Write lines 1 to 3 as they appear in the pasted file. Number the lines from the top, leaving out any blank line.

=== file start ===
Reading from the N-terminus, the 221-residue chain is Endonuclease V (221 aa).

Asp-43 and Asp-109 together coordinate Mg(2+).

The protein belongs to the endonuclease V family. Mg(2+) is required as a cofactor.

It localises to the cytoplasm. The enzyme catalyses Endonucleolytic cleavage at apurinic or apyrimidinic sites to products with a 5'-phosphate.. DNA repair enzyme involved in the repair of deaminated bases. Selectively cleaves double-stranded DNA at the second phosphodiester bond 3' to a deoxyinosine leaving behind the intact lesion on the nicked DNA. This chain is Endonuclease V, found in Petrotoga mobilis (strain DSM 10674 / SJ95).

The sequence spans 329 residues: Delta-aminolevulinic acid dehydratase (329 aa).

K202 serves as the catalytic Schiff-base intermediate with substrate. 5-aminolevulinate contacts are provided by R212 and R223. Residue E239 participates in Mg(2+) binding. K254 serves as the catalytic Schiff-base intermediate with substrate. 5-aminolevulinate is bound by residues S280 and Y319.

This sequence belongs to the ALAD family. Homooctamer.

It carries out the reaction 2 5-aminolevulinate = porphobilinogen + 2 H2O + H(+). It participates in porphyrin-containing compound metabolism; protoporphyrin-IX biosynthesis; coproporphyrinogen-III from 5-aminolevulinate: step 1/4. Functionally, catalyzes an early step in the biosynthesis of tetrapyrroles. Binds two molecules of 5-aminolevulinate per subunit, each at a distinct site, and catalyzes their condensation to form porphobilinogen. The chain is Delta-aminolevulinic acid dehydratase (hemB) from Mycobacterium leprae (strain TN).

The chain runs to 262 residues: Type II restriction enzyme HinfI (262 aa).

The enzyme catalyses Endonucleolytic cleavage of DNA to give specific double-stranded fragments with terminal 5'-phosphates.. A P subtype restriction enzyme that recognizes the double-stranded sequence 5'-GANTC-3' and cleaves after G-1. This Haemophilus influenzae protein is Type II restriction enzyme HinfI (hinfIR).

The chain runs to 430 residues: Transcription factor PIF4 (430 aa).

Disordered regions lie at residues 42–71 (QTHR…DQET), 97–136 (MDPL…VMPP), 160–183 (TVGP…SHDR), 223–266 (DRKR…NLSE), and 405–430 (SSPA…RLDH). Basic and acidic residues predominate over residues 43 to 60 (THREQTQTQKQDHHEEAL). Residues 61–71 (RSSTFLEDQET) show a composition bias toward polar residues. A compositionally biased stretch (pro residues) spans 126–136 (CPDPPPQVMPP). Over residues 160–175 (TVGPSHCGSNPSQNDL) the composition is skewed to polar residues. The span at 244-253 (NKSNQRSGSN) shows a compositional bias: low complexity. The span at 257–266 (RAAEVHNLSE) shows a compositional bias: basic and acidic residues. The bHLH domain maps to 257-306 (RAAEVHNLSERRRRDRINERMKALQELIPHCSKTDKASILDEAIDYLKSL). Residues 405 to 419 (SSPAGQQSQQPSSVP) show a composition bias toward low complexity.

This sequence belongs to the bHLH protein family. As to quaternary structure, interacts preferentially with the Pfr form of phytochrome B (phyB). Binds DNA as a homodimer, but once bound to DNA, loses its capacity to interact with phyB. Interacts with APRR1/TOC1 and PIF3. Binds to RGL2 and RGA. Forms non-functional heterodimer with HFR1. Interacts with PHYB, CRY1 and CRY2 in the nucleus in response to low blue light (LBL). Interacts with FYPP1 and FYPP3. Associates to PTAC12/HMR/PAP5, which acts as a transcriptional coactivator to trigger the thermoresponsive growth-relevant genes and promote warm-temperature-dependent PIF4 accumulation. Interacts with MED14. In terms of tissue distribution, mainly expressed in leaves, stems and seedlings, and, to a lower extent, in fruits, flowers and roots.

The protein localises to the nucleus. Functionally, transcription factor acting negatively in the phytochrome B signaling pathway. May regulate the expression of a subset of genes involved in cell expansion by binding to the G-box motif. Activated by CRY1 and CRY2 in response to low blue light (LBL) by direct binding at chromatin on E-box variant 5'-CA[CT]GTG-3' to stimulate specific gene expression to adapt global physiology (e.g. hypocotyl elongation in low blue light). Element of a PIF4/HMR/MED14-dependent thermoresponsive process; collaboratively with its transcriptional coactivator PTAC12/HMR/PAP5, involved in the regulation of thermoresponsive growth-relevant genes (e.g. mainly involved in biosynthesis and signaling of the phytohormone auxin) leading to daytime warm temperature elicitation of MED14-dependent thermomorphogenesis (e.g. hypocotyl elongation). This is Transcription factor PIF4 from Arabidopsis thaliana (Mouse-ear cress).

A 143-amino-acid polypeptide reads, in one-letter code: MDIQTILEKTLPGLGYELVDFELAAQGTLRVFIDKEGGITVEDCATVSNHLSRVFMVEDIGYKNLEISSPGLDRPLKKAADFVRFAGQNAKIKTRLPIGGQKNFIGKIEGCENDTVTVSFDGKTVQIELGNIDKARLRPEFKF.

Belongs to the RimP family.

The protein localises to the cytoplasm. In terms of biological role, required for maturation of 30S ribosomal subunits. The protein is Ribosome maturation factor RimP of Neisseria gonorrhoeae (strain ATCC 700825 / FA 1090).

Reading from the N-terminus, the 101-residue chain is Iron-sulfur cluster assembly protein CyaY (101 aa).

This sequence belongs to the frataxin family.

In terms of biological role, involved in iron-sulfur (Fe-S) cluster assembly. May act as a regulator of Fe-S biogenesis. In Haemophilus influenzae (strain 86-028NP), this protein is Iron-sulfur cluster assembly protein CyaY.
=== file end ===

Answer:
Reading from the N-terminus, the 221-residue chain is Endonuclease V (221 aa).

Asp-43 and Asp-109 together coordinate Mg(2+).

The protein belongs to the endonuclease V family. Mg(2+) is required as a cofactor.